China starts biggest-ever military drills around Taiwan after Pelosi visit
China fired ballistic missiles and deployed fighter jets and warships on Thursday as it began its largest-ever military exercises around Taiwan, a show of force sparked by.
Pelosi was the highest-profile U.S. official to visit Taiwan in years, defying a series of stark threats from Beijing, which views the self-ruled island as its territory.
In retaliation, China launched a series of exercises in multiple zones around Taiwan, straddling some of the busiest shipping lanes in the world and at some points just 12 miles from the island’s shore.
The drills involved a “conventional missile firepower assault” in waters to the east of Taiwan, the Chinese military said.
The aim was to test the precision of the missiles and their ability to deny an enemy access to or control of an area, Eastern Theater Command spokesman Senior Colonel Shi Yi said in a statement.
Taiwan said the Chinese military fired several Dongfeng-class ballistic missiles, and condemned the exercises as “irrational actions that undermine regional peace.”
Taipei didn’t say where the missiles landed or whether they flew over the island.
Agence France-Presse journalists on the border island of Pingtan saw several small projectiles flying into the sky followed by plumes of white smoke and loud booming sounds.
On the mainland, at what is said to be China’s closest point to Taiwan, AFP saw a batch of five military helicopters flying at a relatively low altitude near a popular tourist spot.
Chinese navy ships and military aircraft briefly crossed the median line dividing thee Taiwan Strait several times, the Reuters news agency quoted a Taiwanese source who’d been briefed on the exercises as saying.
Taiwan sent jets and deployed missile systems to keep tabs on numerous Chinese aircraft that crossed the line.
Reuters reported that its source said, “They flew in and then flew out, again and again. They continue to harass us.”
The drills will conclude at midday on Sunday, Beijing has said.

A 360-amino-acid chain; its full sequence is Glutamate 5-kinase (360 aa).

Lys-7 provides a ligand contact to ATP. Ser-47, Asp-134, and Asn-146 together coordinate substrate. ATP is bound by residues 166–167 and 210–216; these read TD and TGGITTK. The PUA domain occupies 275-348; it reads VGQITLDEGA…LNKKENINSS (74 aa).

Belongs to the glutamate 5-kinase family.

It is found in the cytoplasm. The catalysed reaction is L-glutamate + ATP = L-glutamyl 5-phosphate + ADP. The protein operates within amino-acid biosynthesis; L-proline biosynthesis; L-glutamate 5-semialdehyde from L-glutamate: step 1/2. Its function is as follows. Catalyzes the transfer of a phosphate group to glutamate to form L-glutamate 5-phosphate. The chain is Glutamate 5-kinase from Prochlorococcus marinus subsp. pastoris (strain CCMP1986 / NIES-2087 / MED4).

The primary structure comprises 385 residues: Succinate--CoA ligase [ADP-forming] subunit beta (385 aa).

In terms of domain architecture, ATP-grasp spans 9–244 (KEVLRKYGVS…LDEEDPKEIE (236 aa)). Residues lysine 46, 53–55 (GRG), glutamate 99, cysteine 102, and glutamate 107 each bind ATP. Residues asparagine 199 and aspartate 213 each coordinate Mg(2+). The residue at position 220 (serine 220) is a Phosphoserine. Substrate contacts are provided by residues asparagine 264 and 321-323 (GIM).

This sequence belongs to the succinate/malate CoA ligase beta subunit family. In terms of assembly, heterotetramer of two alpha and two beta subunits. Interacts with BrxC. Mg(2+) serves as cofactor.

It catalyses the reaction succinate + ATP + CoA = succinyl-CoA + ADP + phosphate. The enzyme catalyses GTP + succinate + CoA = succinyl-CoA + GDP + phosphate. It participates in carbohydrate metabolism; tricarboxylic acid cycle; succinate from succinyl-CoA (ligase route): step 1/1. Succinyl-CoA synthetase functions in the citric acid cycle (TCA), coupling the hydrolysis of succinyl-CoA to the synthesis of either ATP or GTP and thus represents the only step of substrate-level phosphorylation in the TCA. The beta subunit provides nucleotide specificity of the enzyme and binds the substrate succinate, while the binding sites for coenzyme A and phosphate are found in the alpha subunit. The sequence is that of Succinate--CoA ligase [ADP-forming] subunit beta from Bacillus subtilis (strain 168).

China’s nationalist state-run tabloid Global Times had said, citing military analysts, that the exercises were “unprecedented” and that missiles would fly over Taiwan for the first time.
Beijing has defended the drills as “necessary and just,” pinning the blame for the escalation on the United States and its allies.
“In the current struggle surrounding Pelosi’s Taiwan visit, the United States are the provocateurs, China is the victim,” foreign ministry spokeswoman Hua Chunying told a regular briefing Wednesday.
A Chinese military source also told AFP the exercises would be staged “in preparation for actual combat”.
“If the Taiwanese forces come into contact with the PLA on purpose and accidentally fire a gun, the PLA will take stern countermeasures, and all the consequences will be borne by the Taiwanese side,” the source said.
The maneuvers are taking place along some of the busiest shipping routes on the planet, used to supply vital semiconductors and electronic equipment produced in East Asian factory hubs to global markets.
Taiwan’s Maritime and Port Bureau has issued warnings to ships to avoid the areas being used for the Chinese drills.
The Taiwanese cabinet said the drills would disrupt 18 international routes passing through its flight information region (FIR).
Taiwan’s 23 million people have long lived with the possibility of an invasion, but that threat has intensified under President Xi Jinping, China’s most assertive ruler in a generation.
Analysts said the Chinese leadership is eager to project strength ahead of a crucial ruling party meeting this autumn at which Xi is expected to be given an unprecedented third term.
“China’s announced military exercises represent a clear escalation from the existing baseline of Chinese military activities around Taiwan and from the last Taiwan Strait Crisis in 1995-1996,” said Amanda Hsiao, senior analyst for China at the International Crisis Group.
“Beijing is signaling that it rejects Taiwan’s sovereignty.”
Nevertheless, analysts have told AFP that China isn’t aiming to escalate the situation beyond its control — at least for now.
Titus Chen, an associate professor of political science at the National Sun Yat-Sen University in Taiwan, said: “The last thing Xi wants is an accidental war.”
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